The IMF, for example, has estimated that banks will need to sell about $5 trillion in bonds in the next three years, particularly in Europe, where the agency said the need for long-term financing is “bearing down” on a sector overly reliant on short-term cash from central banks. That amount is an increase of $2 trillion — 66 percent — over the value of bonds sold by financial firms from 2007 to 2009, according to data provided by the Securities Industry and Financial Markets Association.

Between the money needed for its annual deficit and the refinancing of maturing debt, the U.S. government is expected to sell more than $2 trillion of bonds annually for at least the next two years — about double its usual amount. Over the next six months, that will be part of what the IMF anticipates as a crush of government financing that includes Japan and heavily indebted countries in Europe.

The United States, as a classic safe-haven investment, has benefited from the current caution in the market, as investors plow money into U.S. Treasury securities and help keep interest rates at historic low levels.

Other countries don’t enjoy the same confidence. According to the IMF, a handful of the economically weakest European countries, including large nations such as Spain and Italy, will need to sell some $360 billion in bonds during the rest of this year, at the same time stronger nations such as the United States are crowding the market with their own sales. Greece’s large refinancing needs this year sparked its recent crisis — and threatened a larger and potentially global financial seizure when the country appeared at risk of default. Although the European Union and the IMF have set up a fund to guard against a recurrence of that sort of problem, the actual mechanism has not been tested, and the IMF noted that interest rates had begun rising again for Spanish, Italian and some other European government debt.

Further ahead

Some analysts play down the risk, arguing that the low-interest-rate policy pursued by the U.S. Federal Reserve effectively pulls down rates across a variety of markets — including for some corporate debt. Corporations and banks have comparatively large cash reserves, they note, and investors who shun equity markets may put money into well-rated corporate, government or financial bonds.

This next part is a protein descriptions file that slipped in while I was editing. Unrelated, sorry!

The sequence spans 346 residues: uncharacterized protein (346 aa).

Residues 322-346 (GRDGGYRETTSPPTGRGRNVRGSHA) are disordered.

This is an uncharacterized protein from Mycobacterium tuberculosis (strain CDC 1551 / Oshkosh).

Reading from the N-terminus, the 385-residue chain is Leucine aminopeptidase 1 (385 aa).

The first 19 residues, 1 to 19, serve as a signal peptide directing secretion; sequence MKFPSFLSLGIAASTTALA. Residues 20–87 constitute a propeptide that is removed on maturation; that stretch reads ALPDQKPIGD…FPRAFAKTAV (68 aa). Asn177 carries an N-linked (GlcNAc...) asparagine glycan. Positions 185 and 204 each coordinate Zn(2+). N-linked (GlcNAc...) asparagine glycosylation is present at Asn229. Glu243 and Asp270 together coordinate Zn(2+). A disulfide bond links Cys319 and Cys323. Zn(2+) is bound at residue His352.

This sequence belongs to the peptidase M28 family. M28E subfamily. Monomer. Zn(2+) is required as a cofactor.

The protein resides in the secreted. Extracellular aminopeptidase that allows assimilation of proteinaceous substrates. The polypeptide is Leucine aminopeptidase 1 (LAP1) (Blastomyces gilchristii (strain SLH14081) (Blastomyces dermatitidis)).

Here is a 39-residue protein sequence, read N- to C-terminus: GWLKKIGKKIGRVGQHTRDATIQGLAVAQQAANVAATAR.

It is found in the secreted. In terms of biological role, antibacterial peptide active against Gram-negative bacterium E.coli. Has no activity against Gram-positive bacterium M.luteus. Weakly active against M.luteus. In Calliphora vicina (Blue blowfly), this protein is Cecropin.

Even with the large amounts of government bonds to be sold, it was unlikely that the total demand for credit would outstrip supply by so much that interest rates are forced appreciably higher, said Larry Kantor, head of research for Barclay’s Capital.

“I am not saying some borrowers won’t be squeezed, but how it turns out will turn on a bunch other factors — what the Fed is going to do, whether economic conditions become more favorable,” Kantor said.

But it is the next few years — not the next few months — that the IMF is concerned about. Markets might cope with the current level of refinancing, but if economic growth rebounds — if Europe recovers and its slower-growing nations start expanding — then the private demand for financing will also increase. In its recent forecasts for the U.S. economy, the IMF even factored in a full percentage-point rise in Treasury rates — an expensive proposition for the United States, in terms of its borrowing costs, and a sign that it expects credit markets to tighten.

“The concern comes more when we get to the point where private-sector demand picks up and there is true competition,” said David Robinson, deputy director of the IMF’s Western Hemisphere department. “Then there will be pressure . . . and it could be quite substantive.”

Source:  Washington Post